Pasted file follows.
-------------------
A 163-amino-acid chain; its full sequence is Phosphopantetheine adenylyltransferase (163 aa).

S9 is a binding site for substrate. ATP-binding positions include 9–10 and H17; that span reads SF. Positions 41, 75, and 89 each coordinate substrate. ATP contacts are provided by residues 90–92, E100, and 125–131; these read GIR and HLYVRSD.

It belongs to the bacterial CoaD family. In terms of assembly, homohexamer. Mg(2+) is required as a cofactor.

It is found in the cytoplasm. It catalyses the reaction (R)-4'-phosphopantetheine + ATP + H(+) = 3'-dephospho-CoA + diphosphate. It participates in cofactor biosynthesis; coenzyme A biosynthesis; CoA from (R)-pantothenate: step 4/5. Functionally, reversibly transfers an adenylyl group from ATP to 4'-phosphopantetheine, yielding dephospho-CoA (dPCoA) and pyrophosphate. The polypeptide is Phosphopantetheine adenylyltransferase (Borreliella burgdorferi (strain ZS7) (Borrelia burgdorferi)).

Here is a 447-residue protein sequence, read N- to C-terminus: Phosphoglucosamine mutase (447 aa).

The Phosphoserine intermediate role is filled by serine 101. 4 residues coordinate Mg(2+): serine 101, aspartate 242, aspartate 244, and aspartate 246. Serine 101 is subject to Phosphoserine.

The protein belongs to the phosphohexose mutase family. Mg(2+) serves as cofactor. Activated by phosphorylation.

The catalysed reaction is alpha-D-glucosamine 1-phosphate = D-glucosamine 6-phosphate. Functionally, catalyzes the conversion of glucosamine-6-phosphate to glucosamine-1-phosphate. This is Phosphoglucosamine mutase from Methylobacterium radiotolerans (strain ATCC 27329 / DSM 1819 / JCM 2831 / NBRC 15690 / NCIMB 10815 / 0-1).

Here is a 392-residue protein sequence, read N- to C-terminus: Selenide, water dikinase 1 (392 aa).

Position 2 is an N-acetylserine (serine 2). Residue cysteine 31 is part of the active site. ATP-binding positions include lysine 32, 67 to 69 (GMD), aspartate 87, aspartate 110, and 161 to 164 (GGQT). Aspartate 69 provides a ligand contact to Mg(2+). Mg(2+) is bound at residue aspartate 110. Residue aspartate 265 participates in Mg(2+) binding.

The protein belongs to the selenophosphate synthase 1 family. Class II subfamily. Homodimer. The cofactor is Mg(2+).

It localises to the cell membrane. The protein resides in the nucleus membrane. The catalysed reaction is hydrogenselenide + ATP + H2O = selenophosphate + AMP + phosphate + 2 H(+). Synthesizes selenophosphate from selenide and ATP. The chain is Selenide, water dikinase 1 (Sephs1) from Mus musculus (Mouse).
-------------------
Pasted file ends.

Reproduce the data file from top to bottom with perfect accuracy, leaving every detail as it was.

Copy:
A 163-amino-acid chain; its full sequence is Phosphopantetheine adenylyltransferase (163 aa).

S9 is a binding site for substrate. ATP-binding positions include 9–10 and H17; that span reads SF. Positions 41, 75, and 89 each coordinate substrate. ATP contacts are provided by residues 90–92, E100, and 125–131; these read GIR and HLYVRSD.

It belongs to the bacterial CoaD family. In terms of assembly, homohexamer. Mg(2+) is required as a cofactor.

It is found in the cytoplasm. It catalyses the reaction (R)-4'-phosphopantetheine + ATP + H(+) = 3'-dephospho-CoA + diphosphate. It participates in cofactor biosynthesis; coenzyme A biosynthesis; CoA from (R)-pantothenate: step 4/5. Functionally, reversibly transfers an adenylyl group from ATP to 4'-phosphopantetheine, yielding dephospho-CoA (dPCoA) and pyrophosphate. The polypeptide is Phosphopantetheine adenylyltransferase (Borreliella burgdorferi (strain ZS7) (Borrelia burgdorferi)).

Here is a 447-residue protein sequence, read N- to C-terminus: Phosphoglucosamine mutase (447 aa).

The Phosphoserine intermediate role is filled by serine 101. 4 residues coordinate Mg(2+): serine 101, aspartate 242, aspartate 244, and aspartate 246. Serine 101 is subject to Phosphoserine.

The protein belongs to the phosphohexose mutase family. Mg(2+) serves as cofactor. Activated by phosphorylation.

The catalysed reaction is alpha-D-glucosamine 1-phosphate = D-glucosamine 6-phosphate. Functionally, catalyzes the conversion of glucosamine-6-phosphate to glucosamine-1-phosphate. This is Phosphoglucosamine mutase from Methylobacterium radiotolerans (strain ATCC 27329 / DSM 1819 / JCM 2831 / NBRC 15690 / NCIMB 10815 / 0-1).

Here is a 392-residue protein sequence, read N- to C-terminus: Selenide, water dikinase 1 (392 aa).

Position 2 is an N-acetylserine (serine 2). Residue cysteine 31 is part of the active site. ATP-binding positions include lysine 32, 67 to 69 (GMD), aspartate 87, aspartate 110, and 161 to 164 (GGQT). Aspartate 69 provides a ligand contact to Mg(2+). Mg(2+) is bound at residue aspartate 110. Residue aspartate 265 participates in Mg(2+) binding.

The protein belongs to the selenophosphate synthase 1 family. Class II subfamily. Homodimer. The cofactor is Mg(2+).

It localises to the cell membrane. The protein resides in the nucleus membrane. The catalysed reaction is hydrogenselenide + ATP + H2O = selenophosphate + AMP + phosphate + 2 H(+). Synthesizes selenophosphate from selenide and ATP. The chain is Selenide, water dikinase 1 (Sephs1) from Mus musculus (Mouse).